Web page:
Wednesday, September 21, 2016

Europe 2016 - Day 1: Hello London!

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Europe 2016 - Day 1: Hello London!
4th September 2016 - London
We started our holidays with five nights in London. I had always been apprehensive about London, hearing much talk about it's moody weather, and that it's rainy and wet oft times. But our days spent there change my mind, and changed it drastically, an about turn actually. With this few days introduction to the city and loving it, I hope to be able to visit it again for a longer period, and perhaps explore more of the the United Kingdom too.

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But before I go rambling further, here are some London Travelling Tips:
1. We stayed connected using a pocket wifi which we got from Travel Recommends.
2. Accommodations in the city can be expensive (especially for those from countries with poor exchange rate against the Pound Sterling). We stayed at the Travelodge King's Cross Royal Scot at about MYR360/= per night. It is quite centrally located being walking distance to the King's Cross Station which we would use frequently to travel around London. Please note that there is a charge for using the hotel wifi.
3. We travelled frequently with the Oyster Card but avoided the peak periods (Monday to Friday (except public holidays) from 06:30 to 09:30 and 16:00 to 19:00) as fares then would almost be doubled. But for today we were fortunate that a cousin drove us around a bit (a lot actually, as she also picked us up from the airport and dropped us at Camden Market). Keen on observing London life and it's scenery, we walked from Camden to our hotel at King's Cross.
4. London is a cosmopolitan city, with lot's of international food available. We did not start off with English food though, we will see pleasantly why later.
5. Points of interest for the day:
Camden Market.

- The British Museum.

To help get orientated, above is a map showing some of our destinations for the first day.

On the evening of the 3rd we eagerly left for our holidays.
But first thing first before we go flying off; we dropped by the Travel Recommends stall at the arrival hall of the Kuala Lumpur International Airport arrival hall. They are located near Door 7. This pocket wifi was for our use in Europe, which was fortunate as a few of our hotels charge for using their wifi or was difficult to log into.

An here's Lynn strolling to board the plane with two back packs. Why two? Well, one's mine. She takes good care of me; knowing that I have a poor back and can't carry heavy loads for long, she's carrying mine too "smiles lovingly".

We flew Qatar Airways with a 2-hour transit lay-over at Doha. We were most impressed by their large airport, there's even a monorail that runs within the airport!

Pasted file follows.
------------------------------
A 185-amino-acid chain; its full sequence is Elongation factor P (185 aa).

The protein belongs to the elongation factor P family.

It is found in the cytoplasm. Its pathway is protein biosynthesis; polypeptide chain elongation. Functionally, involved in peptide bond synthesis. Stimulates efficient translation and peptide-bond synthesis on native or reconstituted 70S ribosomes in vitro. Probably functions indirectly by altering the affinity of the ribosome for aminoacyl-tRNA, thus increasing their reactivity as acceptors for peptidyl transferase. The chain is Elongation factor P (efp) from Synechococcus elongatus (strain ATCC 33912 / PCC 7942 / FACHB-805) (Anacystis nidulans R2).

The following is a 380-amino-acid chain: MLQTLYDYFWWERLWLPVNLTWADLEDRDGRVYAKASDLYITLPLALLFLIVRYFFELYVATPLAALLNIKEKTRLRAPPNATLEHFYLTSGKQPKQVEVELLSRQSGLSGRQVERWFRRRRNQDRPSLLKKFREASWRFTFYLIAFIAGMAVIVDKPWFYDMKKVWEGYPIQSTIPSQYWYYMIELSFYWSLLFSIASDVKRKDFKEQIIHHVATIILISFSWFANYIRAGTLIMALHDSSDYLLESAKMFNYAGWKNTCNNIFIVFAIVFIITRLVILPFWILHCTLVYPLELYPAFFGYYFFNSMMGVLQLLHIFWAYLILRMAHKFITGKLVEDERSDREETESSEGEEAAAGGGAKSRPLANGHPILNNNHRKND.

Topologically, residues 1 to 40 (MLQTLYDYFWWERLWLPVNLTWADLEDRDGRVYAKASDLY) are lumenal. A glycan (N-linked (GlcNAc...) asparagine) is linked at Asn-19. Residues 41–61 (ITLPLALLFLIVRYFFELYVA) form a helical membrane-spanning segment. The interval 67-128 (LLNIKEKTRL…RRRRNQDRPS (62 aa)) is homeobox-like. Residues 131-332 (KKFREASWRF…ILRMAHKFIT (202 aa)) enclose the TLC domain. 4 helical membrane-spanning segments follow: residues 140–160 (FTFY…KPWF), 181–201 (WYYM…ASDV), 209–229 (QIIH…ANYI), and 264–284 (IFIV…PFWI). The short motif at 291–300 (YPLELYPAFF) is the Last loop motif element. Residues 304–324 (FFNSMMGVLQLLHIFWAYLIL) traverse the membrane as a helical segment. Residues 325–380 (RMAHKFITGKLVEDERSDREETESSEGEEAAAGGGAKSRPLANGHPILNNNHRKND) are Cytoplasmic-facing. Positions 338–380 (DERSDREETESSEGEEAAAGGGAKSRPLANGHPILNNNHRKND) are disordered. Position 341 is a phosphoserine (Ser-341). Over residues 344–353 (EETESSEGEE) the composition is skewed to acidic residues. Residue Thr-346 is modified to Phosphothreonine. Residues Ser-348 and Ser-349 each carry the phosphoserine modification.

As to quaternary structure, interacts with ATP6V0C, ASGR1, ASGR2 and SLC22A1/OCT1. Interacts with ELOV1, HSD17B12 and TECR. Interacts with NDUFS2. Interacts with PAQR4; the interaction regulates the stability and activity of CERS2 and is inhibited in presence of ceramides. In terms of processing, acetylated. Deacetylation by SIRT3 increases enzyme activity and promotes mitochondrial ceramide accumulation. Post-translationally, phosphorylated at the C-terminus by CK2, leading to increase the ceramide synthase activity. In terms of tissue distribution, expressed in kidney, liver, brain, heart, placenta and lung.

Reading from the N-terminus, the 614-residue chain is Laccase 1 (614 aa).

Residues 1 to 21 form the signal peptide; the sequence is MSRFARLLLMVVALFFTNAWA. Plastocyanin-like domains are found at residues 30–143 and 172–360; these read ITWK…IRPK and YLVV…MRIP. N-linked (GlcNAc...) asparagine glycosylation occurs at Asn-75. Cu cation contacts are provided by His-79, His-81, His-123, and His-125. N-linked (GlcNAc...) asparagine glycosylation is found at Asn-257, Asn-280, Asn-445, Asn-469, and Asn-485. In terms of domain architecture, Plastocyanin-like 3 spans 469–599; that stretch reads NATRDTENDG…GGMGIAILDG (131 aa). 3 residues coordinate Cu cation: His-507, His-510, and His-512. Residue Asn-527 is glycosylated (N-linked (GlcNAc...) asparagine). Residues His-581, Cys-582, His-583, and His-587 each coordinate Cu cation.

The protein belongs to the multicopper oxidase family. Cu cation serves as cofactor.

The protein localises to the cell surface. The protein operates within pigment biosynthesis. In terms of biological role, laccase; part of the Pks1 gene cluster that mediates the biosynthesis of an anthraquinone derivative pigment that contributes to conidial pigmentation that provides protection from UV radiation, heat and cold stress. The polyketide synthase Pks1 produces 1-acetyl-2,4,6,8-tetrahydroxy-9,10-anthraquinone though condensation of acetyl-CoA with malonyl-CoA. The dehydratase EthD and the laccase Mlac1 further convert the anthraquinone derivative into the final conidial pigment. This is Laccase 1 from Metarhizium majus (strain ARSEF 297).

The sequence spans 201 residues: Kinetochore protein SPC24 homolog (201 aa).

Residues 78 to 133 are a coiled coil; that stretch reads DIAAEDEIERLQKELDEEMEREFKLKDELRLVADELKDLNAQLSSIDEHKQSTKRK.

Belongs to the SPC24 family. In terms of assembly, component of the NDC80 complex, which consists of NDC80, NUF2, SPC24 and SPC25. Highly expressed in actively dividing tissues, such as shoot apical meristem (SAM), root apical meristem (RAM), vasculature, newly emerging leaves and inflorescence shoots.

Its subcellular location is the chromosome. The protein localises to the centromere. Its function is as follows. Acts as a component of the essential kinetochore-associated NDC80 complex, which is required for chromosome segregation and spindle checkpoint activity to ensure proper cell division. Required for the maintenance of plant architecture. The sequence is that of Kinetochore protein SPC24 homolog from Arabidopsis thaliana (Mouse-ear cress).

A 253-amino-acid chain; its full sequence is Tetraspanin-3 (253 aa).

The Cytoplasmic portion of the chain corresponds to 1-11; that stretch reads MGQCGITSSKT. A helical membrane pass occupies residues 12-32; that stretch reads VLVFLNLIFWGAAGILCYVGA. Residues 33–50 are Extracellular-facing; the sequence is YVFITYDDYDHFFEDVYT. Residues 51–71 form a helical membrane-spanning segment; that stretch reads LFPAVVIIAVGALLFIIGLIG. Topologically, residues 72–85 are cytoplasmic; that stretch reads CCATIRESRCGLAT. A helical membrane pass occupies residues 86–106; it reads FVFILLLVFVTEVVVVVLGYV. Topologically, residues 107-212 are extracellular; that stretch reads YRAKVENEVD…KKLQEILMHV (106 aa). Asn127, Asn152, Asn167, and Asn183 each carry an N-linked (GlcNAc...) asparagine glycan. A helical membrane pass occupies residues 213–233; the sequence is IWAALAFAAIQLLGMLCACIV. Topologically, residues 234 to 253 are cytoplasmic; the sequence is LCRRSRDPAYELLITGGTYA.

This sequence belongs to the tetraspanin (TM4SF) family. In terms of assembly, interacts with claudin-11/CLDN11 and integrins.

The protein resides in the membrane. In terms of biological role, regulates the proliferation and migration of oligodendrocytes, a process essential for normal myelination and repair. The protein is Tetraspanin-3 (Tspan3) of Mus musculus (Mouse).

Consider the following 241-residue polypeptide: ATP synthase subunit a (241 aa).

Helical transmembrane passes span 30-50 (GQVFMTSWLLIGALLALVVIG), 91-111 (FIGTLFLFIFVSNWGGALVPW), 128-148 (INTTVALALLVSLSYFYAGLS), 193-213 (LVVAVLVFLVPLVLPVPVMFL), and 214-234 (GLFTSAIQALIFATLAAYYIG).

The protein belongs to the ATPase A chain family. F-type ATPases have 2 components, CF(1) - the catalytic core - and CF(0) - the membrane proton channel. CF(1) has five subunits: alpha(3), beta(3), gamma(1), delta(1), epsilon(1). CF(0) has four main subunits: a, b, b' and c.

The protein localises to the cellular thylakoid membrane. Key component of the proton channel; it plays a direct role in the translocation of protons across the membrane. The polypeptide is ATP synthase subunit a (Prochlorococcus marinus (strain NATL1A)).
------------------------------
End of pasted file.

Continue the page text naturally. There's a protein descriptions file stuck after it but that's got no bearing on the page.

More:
7:00am on the 4th: We arrived at Heathrow Airport Terminal Three and cousin Kat was there to pick us up. As we could not check into our hotel until three in the afternoon, we requested she dropped us off at the Camden Market, leaving our luggage in her car as we would be meeting again later in the day.
And hoppity-hop we went for our first taste of London. Yes, Camden Market is quite a touristy place, but we did not mind, after all we are tourists! And with its wide range of shops and street scenes it did give us a first glance of how international London is. They were Indians, Chinese, Turks, Armenians, Croatians, Mexicans, etc. all around. Some running clothing shops, souvenirs shops, etc.; while others were operating food shops & stalls. You name it, and one can find it here at Camden Market!

Camden Market street also leads to the Camden Lock ...

It's an functional lock that control water levels for barges to come in to deliver goods.

Let's have a look at some of the shops. This one here is.... Yup! You guessed it right... with an elephant head carving among colourful stylised painting, there is no doubt that this is an Indian shop. Namaste!

This dragon signify... a Chinese shop... what else? It's an eatery selling affordable Chinese buffet.

Okay... back to something English... a clothing shop with it's unique display of old sewing machines lining up the whole of it's shop front. Some of these were really old models, hand operated ones just like the one my late grannie used. It brought back memories of days with her, helping her sewing by turning the hand winch of the manual sewing machine.

Camden Market has lots to offer, there's a bazaar section for those seeking reasonably cheap stuff...

... and also an market hall for slightly up-market goods.

Time to hoppity-hop off again. We decided to take a long walk to our hotel, it's almost time to check in. Along the way we took a short detour to the St. Pancras International Railway Station to check it out as we would be using it days later when we cross over to France.